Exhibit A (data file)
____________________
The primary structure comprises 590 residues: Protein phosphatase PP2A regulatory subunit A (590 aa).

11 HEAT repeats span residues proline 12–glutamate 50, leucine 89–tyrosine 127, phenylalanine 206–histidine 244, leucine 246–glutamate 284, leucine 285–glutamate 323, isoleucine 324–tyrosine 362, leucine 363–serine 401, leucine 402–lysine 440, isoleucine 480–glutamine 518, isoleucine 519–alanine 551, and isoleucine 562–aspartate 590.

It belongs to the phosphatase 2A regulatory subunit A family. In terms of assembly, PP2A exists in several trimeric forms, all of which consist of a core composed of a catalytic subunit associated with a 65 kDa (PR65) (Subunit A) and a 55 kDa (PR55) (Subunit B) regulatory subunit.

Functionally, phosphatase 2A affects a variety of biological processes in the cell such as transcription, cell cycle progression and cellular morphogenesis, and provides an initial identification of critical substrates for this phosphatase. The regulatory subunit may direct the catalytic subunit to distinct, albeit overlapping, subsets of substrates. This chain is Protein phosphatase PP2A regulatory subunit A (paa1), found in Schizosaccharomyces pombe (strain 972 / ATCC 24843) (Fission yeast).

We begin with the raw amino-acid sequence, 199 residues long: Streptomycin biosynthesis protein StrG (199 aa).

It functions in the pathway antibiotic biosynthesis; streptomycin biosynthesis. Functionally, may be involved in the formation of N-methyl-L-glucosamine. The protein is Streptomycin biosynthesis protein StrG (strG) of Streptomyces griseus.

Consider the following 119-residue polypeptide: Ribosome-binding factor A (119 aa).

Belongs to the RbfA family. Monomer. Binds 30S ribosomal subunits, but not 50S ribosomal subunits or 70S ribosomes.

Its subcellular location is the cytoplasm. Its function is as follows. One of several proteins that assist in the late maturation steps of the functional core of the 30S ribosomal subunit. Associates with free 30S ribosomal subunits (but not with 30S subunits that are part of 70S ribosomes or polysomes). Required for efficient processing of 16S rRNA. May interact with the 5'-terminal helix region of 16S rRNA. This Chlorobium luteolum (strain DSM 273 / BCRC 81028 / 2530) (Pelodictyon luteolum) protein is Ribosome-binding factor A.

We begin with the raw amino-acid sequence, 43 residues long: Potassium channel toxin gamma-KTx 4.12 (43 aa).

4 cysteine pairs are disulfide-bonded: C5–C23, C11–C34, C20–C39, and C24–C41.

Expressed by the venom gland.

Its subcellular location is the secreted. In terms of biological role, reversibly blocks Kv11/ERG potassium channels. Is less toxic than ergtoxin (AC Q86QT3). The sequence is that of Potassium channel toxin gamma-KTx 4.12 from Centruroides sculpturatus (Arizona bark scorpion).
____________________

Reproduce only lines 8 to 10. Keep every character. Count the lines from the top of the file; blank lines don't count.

Belongs to the RbfA family. Monomer. Binds 30S ribosomal subunits, but not 50S ribosomal subunits or 70S ribosomes.

Its subcellular location is the cytoplasm. Its function is as follows. One of several proteins that assist in the late maturation steps of the functional core of the 30S ribosomal subunit. Associates with free 30S ribosomal subunits (but not with 30S subunits that are part of 70S ribosomes or polysomes). Required for efficient processing of 16S rRNA. May interact with the 5'-terminal helix region of 16S rRNA. This Chlorobium luteolum (strain DSM 273 / BCRC 81028 / 2530) (Pelodictyon luteolum) protein is Ribosome-binding factor A.

We begin with the raw amino-acid sequence, 43 residues long: Potassium channel toxin gamma-KTx 4.12 (43 aa).